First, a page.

Long lost cousins

The last time I saw my cousin Kevin was in El Paso, TX. He and his family (his father and his four other siblings) lived with us for a bit while they were getting reestablished in TX after their move from NY.  They were going through some difficult times, so my mom and dad took them in, stretching out an already meager budget by feeding us oatmeal each and every morning.

It was during this time that I developed a gag reflex for oatmeal, to the extent that I would take a spoonful of that paste-like substance and then spit it into my milk glass while pretending to drink the milk.  This ruse got me through the mornings for a while until I got caught. 

I did not really get along with Kevin and I’m not sure why. What I remember of him was an angry child, although I think more than anything he was probably confused about his family situation back then.  Their mother had disappeared on them without any word at all.

Getting all the kids to school was a challenge for my dad.  He had to put all eight of us kids in his car, an Oldsmobile that we called The Beast, and drove us to school.

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Dad working on The Beast

In one of those mornings, as Dad was starting to pull out of the driveway, I noticed that Kevin was not in the car.  Nobody else seemed to have noticed, and I did not say anything because I did not want him to be in the car with me. Halfway to school, my Dad realized that one kid was missing and we had to turn around and go all the way back home.  He was not happy about that.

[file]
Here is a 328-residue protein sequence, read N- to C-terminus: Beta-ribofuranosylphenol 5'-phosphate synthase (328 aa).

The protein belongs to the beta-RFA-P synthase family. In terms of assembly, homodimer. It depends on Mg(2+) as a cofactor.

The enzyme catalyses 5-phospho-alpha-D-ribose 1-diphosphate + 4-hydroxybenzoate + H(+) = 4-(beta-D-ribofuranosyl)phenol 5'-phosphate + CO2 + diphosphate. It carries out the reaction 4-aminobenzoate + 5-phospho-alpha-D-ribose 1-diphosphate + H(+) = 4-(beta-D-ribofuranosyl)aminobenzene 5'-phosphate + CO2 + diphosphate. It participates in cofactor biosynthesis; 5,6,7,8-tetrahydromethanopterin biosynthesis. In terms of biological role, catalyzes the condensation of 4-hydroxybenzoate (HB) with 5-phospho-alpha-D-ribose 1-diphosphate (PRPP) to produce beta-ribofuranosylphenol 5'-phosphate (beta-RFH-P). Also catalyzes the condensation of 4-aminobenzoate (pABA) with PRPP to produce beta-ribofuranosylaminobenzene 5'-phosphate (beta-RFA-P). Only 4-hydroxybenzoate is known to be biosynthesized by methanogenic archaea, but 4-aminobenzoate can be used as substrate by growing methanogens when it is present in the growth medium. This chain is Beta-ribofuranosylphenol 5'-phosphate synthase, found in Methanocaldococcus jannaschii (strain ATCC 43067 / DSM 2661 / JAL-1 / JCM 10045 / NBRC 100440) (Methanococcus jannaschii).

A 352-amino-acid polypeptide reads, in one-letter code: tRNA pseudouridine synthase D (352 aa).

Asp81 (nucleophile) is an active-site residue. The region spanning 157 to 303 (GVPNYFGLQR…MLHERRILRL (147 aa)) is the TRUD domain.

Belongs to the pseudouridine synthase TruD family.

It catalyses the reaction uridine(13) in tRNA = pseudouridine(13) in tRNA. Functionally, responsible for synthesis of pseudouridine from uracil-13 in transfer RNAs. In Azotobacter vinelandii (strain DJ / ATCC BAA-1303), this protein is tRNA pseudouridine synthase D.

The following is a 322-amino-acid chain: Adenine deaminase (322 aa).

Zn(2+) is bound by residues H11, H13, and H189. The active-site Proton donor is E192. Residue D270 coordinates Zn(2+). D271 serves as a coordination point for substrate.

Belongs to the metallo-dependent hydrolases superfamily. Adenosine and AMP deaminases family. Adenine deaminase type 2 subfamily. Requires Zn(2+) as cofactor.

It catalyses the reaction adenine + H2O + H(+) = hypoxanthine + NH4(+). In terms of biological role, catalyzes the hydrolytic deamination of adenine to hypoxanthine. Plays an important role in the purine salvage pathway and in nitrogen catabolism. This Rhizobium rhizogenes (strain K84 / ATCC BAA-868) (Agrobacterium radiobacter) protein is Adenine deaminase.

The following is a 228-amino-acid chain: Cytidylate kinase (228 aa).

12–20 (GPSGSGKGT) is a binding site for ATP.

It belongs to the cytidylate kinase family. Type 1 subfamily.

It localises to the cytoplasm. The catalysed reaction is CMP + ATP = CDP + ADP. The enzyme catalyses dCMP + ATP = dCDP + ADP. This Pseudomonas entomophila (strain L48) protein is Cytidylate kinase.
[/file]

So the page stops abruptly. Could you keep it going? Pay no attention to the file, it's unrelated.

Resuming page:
That was 35 years ago.  I was 8 years old and Kevin was 10.  

So I did not quite know what to expect as Trin and I drove into the small Texas town of Midland, five hours west of Dallas.  The only thing I’ve heard of Kevin is that he goes around town on a bicycle.

I had obtained Kevin’s cell number the day before.  The last text message from him gave us an address and said, “it will look like no one lives here, but I am here”

We parked near a dusty field next to a small house in progress.  I recognized the man standing on the porch immediately.  He had a huge smile that looked just like my uncle’s.

I walked through some dry grass and up two cement steps, and gave my cousin a hug. He welcomed us into his house.   He designed and is building this adorable 500 sq ft home by himself.  The floor is cement and most of the walls already have dry walls hung.  I was very impressed with the ingenious design that made every space usable.  The wall facing the sun was double insulated.  When the front and back door is left open a desert breeze wafts through the house.

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He had asked us to meet him here as he felt it would be easier for us to find this place. Also  he was helping one of his elderly neighbors that morning with her vehicle.  He currently lives farther out in the dessert in a tiny house.

As it turns out, Kevin does get around town on his bicycle.  His truck conked out one day and he decided to just use his bike which he rides regularly anyway.  Except currently he has a tendon injury that forces him to be off his bike for a while.  So we took out a few boxes from the Subaru rear passenger area in order to create enough space for me to curl up there for the ride to his house.